Faculty Profile

Dr. Edward L. Schwartz, Ph.D.

Edward L. Schwartz, Ph.D.

Professor, Department of Medicine (Oncology)

Professor, Department of Molecular Pharmacology

Areas of Research: Identification of new targets and novel agents to treat lung cancer.

Professional Interests

The most recent focus of my lab is the discovery of new targets for drug design and development for the treatment of lung cancer. Small cell lung cancer (SCLC) is characterized by aggressive growth, frequent metastases, the development of chemotherapy resistance, and has a five-year survival rate of less than 5%. The identification of driver mutations and their corresponding targeted drugs have led to significant improvements in the treatment of many solid tumors; however, similar advances have not been made in the treatment of SCLC. A unique feature of SCLC is the near uniform bi-allelic mutation and inactivation of tumor suppressor genes RB1 and TP53 to drive tumorigenesis. This defining feature of the disease has not led to a targeted therapy, however, since genetically inactivated RB1 and TP53 cannot be reactivated, nor is it feasible to reintroduce the wild-type genes into all tumor cells clinically. Our lab is interested in identifying key signaling pathways that are activated in RB1-deficient cells, and then to design and test pharmacologic agents that inhibit these pathways, restoring the lost function(s) of RB1, and causing tumor regressions.

 In addition to tissue culture studies, we utilize several animal models of cancer, including genetically-modified mice to determine the role of key proteins in SCLC tumorigenesis, conditional mouse models in which expression of critical genes can be turned off after the SCLC tumors have become established and metastasized, and patient-derived xenografts (PDXs) in which tumor specimens go directly from the patient into the mouse. These approaches help to validate potential gene targets for drug therapy, and to establish the efficacy of established and novel targeted drugs.

 We also have established collaborations to identify new small molecules that bind to promising regions of the targeted protein and protein complexes. These studies use computational chemistry, in silico modeling, virtual library screening, and medicinal chemistry syntheses. Promising compounds are tested for antitumor activity in mouse and human lung cancer models, with the ultimate objective of developing them as cancer chemotherapy drugs.

Selected Publications

Sironi J, Aranda A, Nordstrøm L, and Schwartz EL. Lysosome membrane permeabilization and disruption of mTOR-lysosome interaction are associated with the inhibition of lung cancer cell proliferation by a chloroquinoline analog. Molecular Pharmacology, 2019; 95:127-138.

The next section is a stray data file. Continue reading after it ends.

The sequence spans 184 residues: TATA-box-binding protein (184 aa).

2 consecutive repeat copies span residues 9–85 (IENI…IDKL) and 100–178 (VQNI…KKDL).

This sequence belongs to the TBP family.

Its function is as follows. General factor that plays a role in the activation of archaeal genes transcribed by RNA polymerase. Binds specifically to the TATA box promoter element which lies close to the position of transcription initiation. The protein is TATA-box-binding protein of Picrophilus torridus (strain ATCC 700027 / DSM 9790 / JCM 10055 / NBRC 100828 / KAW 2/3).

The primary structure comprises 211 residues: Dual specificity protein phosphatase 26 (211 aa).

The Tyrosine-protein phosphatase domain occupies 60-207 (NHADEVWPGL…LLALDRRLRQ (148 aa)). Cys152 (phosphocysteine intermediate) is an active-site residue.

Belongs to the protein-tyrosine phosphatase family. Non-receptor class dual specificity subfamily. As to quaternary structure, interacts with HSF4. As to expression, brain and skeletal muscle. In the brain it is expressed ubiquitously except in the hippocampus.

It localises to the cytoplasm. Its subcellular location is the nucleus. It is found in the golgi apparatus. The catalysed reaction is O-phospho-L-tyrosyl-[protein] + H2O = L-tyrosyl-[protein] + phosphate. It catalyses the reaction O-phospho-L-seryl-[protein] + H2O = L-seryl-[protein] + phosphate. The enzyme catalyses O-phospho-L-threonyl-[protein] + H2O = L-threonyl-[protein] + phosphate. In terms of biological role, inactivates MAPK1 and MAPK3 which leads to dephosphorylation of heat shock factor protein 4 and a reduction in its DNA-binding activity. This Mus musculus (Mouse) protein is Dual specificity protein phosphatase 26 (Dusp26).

Cheng H, Zou Y, Ross JS, Wang K,  Liu X, Halmos B, Ali SM, Liu H, Verma A, Montagna C, Chachoua A, Goel S, Schwartz EL, Zhu C, Shan J, Yu Y, Gritsman K, Yelensky R, Lipson D, Otto G, Hawryluk M, Stephens PJ, Miller VA, Piperdi B, Perez-Soler R. RICTOR amplification defines a novel subset of lung cancer patients who may benefit from treatment with mTOR1/2 inhibitors. Cancer Discovery, 2015; 5:1262-70.

Nordstrøm LU, Sironi J, Aranda E, Maisonet J, Perez-Soler J, Wu P and Schwartz EL. Discovery of  autophagy inhibitors with antiproliferative activity in lung and pancreatic cancer cells. ACS Medicinal Chem. Letters 2015; 6:134-9.

Zou Y, Ling YH, Sironi, J, Schwartz EL, Perez-Soler R, Piperdi B. (2013) The autophagy inhibitor chloroquine overcomes the innate resistance to erlotinib of non-small cell lung cancer cells with wild-type EGFR. J. Thoracic Oncology, 8:693-702.

Pula G, Dunn WB, Garonna E, Watson KE, Hirano M, Pizzorno G, Schwartz EL, el Kouni MH, Wheeler-Jones CPD. (2010) Paracrine stimulation of endothelial cell motility and in vitro wound repair by platelet-derived deoxyribose-1-phosphate. Arteriosclerosis, Thrombosis, and Vascular Biology. 30:2631-8.

Lu H, Klein RS and Schwartz EL (2009) Anti-angiogenic and anti-tumor activity of a novel thymidine phosphorylase inhibitor, 6-(2-aminoethyl)amino-5-chlorouracil (AEAC), in combination with the VEGF-Trap. Clinical Cancer Research, 15: 5136-5144.

Schwartz EL (2009) Anti-vascular actions of microtubule-binding drugs.  Clinical Cancer Research 15:2594-2601.

Murtagh J, Lu H and Schwartz EL (2006)  Taxotere-induced inhibition of endothelial cell migration is a result of Hsp90 degradation.  Cancer Research 66:8192-8199.

Lu, H, Murtagh J and Schwartz EL (2006) The microtubule binding drug laulimalide inhibits VEGF-induced human endothelial cell migration, and is synergistic when combined with Taxotere.  Molecular Pharmacology 69:1207-1215.

Hotchkiss, KA, Ashton AW and Schwartz EL (2003) The angiogenic factors thymidine phosphorylase and 2-deoxyribose stimulate human endothelial cell migration by activation of integrins alpha-5 beta-1 and alpha-v beta-3.  J. Biological Chemistry 278:19272-19279.

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Albert Einstein College of Medicine
Jack and Pearl Resnick Campus
1300 Morris Park Avenue
Block, Room 614
Bronx, NY 10461

Tel: 718.430.8864
Fax: 718.430.2044
edward.schwartz@einstein.yu.edu

Research Information